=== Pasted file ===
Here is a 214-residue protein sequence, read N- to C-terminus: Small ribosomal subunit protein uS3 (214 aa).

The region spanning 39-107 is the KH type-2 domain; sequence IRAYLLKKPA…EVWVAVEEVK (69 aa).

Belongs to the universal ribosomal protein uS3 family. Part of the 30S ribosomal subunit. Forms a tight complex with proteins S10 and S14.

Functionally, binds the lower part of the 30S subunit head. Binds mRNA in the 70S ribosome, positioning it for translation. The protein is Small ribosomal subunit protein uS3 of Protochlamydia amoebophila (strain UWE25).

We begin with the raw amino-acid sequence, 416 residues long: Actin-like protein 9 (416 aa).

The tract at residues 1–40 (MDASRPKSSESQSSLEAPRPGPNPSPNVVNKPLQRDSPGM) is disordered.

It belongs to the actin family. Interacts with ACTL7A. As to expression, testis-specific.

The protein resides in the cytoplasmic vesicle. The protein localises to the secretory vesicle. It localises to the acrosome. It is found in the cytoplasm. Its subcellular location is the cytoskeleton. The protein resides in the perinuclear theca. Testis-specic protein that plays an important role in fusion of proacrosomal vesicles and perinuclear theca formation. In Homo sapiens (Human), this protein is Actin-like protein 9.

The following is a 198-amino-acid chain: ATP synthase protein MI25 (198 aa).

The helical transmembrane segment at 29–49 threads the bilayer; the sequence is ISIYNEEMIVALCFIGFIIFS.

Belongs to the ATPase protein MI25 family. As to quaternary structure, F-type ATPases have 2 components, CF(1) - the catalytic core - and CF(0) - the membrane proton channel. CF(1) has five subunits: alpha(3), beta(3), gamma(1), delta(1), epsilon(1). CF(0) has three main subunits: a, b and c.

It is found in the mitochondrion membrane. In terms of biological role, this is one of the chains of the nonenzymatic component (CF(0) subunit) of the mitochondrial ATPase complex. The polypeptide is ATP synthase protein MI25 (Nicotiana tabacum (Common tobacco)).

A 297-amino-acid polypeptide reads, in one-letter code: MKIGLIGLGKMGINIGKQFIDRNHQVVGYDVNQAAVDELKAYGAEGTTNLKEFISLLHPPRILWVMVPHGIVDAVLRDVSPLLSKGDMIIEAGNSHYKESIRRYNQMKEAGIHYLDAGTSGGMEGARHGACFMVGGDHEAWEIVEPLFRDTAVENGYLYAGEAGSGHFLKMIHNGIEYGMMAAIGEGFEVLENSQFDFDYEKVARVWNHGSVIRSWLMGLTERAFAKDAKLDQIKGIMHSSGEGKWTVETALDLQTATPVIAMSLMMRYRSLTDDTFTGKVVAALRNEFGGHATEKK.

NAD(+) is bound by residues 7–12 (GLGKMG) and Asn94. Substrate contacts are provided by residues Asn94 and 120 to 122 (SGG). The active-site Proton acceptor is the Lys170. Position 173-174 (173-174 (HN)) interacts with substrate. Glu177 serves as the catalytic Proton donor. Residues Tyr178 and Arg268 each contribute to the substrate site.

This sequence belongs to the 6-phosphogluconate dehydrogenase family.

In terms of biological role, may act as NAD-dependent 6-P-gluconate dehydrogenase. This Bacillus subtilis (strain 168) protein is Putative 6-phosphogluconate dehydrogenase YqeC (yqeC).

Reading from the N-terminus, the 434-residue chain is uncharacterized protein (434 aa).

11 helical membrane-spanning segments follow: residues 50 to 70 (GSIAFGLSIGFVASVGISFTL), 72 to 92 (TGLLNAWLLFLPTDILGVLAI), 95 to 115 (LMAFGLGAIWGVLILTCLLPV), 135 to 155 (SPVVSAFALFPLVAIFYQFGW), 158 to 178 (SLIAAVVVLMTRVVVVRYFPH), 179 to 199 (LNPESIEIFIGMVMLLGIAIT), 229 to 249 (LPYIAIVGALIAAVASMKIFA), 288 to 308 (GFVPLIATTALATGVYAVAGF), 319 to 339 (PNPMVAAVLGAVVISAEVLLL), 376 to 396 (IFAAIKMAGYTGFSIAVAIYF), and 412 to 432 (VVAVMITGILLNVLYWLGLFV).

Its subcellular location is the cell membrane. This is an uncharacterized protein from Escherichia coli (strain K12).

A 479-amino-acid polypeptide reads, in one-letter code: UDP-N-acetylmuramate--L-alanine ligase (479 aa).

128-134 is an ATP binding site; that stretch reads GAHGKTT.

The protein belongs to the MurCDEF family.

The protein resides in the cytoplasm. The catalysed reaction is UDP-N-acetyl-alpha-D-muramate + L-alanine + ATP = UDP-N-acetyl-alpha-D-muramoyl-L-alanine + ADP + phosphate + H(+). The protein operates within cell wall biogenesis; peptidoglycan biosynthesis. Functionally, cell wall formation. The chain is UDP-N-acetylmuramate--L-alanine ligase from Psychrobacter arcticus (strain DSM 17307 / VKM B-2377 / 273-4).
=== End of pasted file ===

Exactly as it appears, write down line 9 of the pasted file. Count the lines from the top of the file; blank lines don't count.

The following is a 198-amino-acid chain: ATP synthase protein MI25 (198 aa).